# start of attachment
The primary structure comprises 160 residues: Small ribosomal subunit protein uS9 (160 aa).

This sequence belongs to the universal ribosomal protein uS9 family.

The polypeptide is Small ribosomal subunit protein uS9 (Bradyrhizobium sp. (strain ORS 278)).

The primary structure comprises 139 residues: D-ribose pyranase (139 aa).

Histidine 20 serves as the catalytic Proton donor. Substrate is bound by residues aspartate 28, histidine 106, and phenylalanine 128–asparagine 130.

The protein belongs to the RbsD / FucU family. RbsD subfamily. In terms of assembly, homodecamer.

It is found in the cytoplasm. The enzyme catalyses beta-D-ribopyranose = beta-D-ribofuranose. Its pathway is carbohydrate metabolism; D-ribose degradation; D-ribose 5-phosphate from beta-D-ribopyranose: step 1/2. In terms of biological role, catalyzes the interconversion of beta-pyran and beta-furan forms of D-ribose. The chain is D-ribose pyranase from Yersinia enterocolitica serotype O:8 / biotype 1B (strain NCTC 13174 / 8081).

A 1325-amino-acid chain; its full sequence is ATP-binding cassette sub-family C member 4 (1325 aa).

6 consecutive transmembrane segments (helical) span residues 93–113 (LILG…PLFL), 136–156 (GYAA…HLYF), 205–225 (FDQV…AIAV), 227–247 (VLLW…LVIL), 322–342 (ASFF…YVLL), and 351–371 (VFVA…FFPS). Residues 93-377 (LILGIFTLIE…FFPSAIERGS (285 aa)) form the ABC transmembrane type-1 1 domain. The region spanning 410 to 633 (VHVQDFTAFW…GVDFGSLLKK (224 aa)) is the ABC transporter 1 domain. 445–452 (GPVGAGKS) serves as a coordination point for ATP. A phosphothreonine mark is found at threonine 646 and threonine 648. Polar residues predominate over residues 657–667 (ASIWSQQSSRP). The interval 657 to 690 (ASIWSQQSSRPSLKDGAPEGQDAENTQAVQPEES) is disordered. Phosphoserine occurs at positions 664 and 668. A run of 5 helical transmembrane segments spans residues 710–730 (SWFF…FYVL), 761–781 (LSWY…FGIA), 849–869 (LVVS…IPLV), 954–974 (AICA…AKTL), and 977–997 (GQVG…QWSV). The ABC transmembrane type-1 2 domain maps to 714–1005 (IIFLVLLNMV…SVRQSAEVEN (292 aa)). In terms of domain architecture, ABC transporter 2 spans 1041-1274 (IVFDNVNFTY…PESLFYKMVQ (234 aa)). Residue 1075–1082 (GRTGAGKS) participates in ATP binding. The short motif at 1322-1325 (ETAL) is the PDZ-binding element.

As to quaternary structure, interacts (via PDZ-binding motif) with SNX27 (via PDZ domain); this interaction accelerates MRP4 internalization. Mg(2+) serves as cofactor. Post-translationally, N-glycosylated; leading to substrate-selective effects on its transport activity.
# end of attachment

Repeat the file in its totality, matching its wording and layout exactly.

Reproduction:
The primary structure comprises 160 residues: Small ribosomal subunit protein uS9 (160 aa).

This sequence belongs to the universal ribosomal protein uS9 family.

The polypeptide is Small ribosomal subunit protein uS9 (Bradyrhizobium sp. (strain ORS 278)).

The primary structure comprises 139 residues: D-ribose pyranase (139 aa).

Histidine 20 serves as the catalytic Proton donor. Substrate is bound by residues aspartate 28, histidine 106, and phenylalanine 128–asparagine 130.

The protein belongs to the RbsD / FucU family. RbsD subfamily. In terms of assembly, homodecamer.

It is found in the cytoplasm. The enzyme catalyses beta-D-ribopyranose = beta-D-ribofuranose. Its pathway is carbohydrate metabolism; D-ribose degradation; D-ribose 5-phosphate from beta-D-ribopyranose: step 1/2. In terms of biological role, catalyzes the interconversion of beta-pyran and beta-furan forms of D-ribose. The chain is D-ribose pyranase from Yersinia enterocolitica serotype O:8 / biotype 1B (strain NCTC 13174 / 8081).

A 1325-amino-acid chain; its full sequence is ATP-binding cassette sub-family C member 4 (1325 aa).

6 consecutive transmembrane segments (helical) span residues 93–113 (LILG…PLFL), 136–156 (GYAA…HLYF), 205–225 (FDQV…AIAV), 227–247 (VLLW…LVIL), 322–342 (ASFF…YVLL), and 351–371 (VFVA…FFPS). Residues 93-377 (LILGIFTLIE…FFPSAIERGS (285 aa)) form the ABC transmembrane type-1 1 domain. The region spanning 410 to 633 (VHVQDFTAFW…GVDFGSLLKK (224 aa)) is the ABC transporter 1 domain. 445–452 (GPVGAGKS) serves as a coordination point for ATP. A phosphothreonine mark is found at threonine 646 and threonine 648. Polar residues predominate over residues 657–667 (ASIWSQQSSRP). The interval 657 to 690 (ASIWSQQSSRPSLKDGAPEGQDAENTQAVQPEES) is disordered. Phosphoserine occurs at positions 664 and 668. A run of 5 helical transmembrane segments spans residues 710–730 (SWFF…FYVL), 761–781 (LSWY…FGIA), 849–869 (LVVS…IPLV), 954–974 (AICA…AKTL), and 977–997 (GQVG…QWSV). The ABC transmembrane type-1 2 domain maps to 714–1005 (IIFLVLLNMV…SVRQSAEVEN (292 aa)). In terms of domain architecture, ABC transporter 2 spans 1041-1274 (IVFDNVNFTY…PESLFYKMVQ (234 aa)). Residue 1075–1082 (GRTGAGKS) participates in ATP binding. The short motif at 1322-1325 (ETAL) is the PDZ-binding element.

As to quaternary structure, interacts (via PDZ-binding motif) with SNX27 (via PDZ domain); this interaction accelerates MRP4 internalization. Mg(2+) serves as cofactor. Post-translationally, N-glycosylated; leading to substrate-selective effects on its transport activity.